2. It was not for the Court to examine how far below should be the revised scale of pay of Radio operators Grade Ill as compared to that of Radio operators Grade II. If the Government had prescribed a particular pay scale in respect of them, all that the Court could do was to merely pronounce on the validity of that fixation. If the prescription was found contrary to law, the Court would strike it down and direct the Government to take a fresh decision in the matter. This case was very different from one where the Court had sought to prescribe scales of pay in appeals directly preferred from an award of the Labour Court dealing with such a matter. In the latter case, the Court in its appellate jurisdiction could be regarded as enjoying all the jurisdiction which the Labour Court enjoyed. [6 A-C]

3. Radio operators Grade Ill (Naik) had to be considered substantially on the same basis as Naiks and it was because of their special qualifications and of the specialised nature of their duties that they had been provided with a special pay in addition. Ever since 1975 Radio operators Grade III (Naik) had been selected only from the rank of Constables on the General Duty Side. The revised pay scale of Radio operators of the rank of Head Constable as well as Head Constables on General Duty was Rs. 260-350 with a special pay of Rs. 40 to the former. As this post was the next immediate higher post above the rank of Naik. it was apparent that there was no justification for giving to the petitioners, who were junior in rank, the scale of pay of Rs. 260-430. [6 D-F]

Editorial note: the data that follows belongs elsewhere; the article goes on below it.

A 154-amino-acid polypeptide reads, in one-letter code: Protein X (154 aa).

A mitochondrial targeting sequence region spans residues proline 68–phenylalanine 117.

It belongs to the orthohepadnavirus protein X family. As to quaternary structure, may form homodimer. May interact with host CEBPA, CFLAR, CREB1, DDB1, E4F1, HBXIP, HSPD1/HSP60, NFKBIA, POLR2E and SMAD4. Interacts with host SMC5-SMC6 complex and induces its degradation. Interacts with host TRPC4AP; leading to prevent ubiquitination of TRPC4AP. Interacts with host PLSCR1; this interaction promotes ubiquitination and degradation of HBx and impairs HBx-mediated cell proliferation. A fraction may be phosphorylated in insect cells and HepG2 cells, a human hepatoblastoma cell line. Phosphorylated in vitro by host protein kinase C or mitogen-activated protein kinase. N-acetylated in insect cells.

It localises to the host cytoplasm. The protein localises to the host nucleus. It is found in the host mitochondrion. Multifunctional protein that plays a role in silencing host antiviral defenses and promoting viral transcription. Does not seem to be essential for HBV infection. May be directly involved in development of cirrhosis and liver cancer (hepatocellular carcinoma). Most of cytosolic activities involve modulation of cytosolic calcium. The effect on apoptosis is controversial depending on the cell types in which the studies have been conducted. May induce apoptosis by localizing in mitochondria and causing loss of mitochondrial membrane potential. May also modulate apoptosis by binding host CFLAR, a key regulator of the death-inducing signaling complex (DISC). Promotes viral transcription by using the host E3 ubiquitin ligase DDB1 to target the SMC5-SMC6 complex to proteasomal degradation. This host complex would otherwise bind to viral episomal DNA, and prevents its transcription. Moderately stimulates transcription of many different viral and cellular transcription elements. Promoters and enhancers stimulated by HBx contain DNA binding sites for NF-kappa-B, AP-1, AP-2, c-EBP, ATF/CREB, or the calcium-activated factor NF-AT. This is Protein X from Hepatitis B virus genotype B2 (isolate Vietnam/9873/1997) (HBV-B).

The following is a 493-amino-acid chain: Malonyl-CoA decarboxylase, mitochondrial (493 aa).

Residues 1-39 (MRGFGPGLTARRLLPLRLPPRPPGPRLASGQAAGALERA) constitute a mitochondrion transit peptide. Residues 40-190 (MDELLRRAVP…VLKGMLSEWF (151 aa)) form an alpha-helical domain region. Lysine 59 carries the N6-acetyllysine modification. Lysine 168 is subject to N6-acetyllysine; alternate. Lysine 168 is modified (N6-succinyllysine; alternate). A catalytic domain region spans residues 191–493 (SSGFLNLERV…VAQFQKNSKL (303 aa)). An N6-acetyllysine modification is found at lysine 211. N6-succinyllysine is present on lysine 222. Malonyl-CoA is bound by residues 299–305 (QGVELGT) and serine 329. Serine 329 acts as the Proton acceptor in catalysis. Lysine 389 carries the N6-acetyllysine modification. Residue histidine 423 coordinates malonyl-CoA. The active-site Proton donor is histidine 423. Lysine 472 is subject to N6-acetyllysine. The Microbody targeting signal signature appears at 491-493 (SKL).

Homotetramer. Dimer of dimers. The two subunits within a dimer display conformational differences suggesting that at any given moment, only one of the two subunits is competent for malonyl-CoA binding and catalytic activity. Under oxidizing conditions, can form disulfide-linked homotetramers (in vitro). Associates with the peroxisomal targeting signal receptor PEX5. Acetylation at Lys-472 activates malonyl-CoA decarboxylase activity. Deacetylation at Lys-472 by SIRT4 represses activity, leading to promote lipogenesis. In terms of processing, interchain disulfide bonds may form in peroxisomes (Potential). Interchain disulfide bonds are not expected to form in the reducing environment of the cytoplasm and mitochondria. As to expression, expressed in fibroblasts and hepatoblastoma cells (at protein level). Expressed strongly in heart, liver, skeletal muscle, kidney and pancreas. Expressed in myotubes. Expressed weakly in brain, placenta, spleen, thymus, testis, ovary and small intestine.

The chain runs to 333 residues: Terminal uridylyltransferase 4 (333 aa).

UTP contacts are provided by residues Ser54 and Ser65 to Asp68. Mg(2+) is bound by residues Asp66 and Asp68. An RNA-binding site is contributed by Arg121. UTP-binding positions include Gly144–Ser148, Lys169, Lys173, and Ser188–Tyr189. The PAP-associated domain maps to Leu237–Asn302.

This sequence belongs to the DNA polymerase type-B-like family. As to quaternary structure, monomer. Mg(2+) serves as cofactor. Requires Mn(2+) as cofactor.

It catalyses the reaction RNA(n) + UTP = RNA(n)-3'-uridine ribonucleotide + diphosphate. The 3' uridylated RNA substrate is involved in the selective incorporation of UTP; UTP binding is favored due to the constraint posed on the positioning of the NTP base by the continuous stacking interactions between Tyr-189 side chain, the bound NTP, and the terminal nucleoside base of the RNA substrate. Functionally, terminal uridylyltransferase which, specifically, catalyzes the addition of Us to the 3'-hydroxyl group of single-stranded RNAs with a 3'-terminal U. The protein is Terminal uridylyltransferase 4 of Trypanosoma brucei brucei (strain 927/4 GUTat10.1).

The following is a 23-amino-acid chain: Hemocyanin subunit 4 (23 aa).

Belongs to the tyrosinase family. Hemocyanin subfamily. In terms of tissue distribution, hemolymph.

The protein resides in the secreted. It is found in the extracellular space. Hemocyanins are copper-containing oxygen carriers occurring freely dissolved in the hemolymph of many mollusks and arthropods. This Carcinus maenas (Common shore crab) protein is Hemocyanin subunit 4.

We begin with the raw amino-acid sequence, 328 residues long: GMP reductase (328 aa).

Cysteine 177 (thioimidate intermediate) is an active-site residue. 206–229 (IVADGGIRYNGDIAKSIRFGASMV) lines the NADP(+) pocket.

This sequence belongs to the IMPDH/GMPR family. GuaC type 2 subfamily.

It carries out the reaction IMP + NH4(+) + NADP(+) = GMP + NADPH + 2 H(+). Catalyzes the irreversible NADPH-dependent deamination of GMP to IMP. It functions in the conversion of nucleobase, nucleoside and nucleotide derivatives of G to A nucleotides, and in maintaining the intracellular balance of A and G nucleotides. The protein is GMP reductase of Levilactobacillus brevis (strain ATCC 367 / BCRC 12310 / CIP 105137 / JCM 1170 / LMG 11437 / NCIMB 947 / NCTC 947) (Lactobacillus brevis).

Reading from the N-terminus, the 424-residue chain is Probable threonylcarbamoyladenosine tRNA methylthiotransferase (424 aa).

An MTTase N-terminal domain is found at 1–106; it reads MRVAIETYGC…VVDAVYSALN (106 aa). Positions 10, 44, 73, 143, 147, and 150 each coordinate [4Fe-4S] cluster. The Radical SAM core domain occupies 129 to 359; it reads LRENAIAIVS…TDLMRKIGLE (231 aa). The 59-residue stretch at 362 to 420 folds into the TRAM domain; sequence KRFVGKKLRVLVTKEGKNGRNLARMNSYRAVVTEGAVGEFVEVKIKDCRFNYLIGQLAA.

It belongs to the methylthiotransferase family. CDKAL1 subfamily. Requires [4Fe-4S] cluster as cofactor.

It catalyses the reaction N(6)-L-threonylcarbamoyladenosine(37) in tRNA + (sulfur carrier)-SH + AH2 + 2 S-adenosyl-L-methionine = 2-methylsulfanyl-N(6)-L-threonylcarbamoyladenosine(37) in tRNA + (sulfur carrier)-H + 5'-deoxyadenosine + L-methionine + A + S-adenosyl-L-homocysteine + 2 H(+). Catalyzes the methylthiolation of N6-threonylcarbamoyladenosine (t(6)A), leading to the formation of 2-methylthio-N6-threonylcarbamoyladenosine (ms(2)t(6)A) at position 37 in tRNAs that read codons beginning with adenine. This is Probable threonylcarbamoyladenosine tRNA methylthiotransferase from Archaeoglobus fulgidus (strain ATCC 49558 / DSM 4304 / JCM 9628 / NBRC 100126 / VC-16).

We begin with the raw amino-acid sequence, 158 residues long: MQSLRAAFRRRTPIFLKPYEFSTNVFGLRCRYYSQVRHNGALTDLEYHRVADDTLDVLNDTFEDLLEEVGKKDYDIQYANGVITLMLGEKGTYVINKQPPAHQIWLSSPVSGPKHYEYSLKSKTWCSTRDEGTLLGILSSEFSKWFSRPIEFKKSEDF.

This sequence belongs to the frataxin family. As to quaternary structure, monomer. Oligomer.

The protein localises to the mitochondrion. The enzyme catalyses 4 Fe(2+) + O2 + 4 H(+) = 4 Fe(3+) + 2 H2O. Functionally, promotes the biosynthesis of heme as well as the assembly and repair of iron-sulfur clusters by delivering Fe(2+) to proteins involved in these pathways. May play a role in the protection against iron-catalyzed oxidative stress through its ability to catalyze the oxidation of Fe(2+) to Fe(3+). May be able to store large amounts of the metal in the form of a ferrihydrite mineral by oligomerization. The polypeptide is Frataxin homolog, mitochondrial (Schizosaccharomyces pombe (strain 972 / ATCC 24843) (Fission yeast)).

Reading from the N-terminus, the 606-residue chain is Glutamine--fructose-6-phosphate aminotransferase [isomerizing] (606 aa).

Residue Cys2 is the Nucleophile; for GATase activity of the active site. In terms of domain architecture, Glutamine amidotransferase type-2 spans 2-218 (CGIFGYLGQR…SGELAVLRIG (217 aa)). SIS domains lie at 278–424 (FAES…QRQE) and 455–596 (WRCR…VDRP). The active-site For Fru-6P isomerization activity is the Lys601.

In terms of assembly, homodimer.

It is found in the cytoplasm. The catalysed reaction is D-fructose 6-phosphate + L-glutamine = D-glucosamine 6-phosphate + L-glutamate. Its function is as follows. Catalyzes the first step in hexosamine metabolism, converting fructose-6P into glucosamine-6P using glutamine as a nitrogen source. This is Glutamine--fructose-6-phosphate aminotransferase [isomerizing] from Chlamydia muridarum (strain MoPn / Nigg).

4. The petitioners could not claim to be paid at par with comparable government employees on the civil side as they were entitled to certain benefits which were not available to the latter. [6 G-H; 7 A-B]

5. The revised pay initially paid to the petitioners had been computed in error inasmuch as when fixing the pay in the revised scale the special pay had been wrongly taken into account. [7 D-E]

ORIGINAL JURISDICTION: Writ Petition No. 3783 of 1978.

(Under Article 32 of the Constitution of India) R.K. Garg and V.J. Francis for the Petitioner.

M.M. Abdul Khader, Mrs. Shobha Dikshit and Miss A. Subhashini for the Respondents.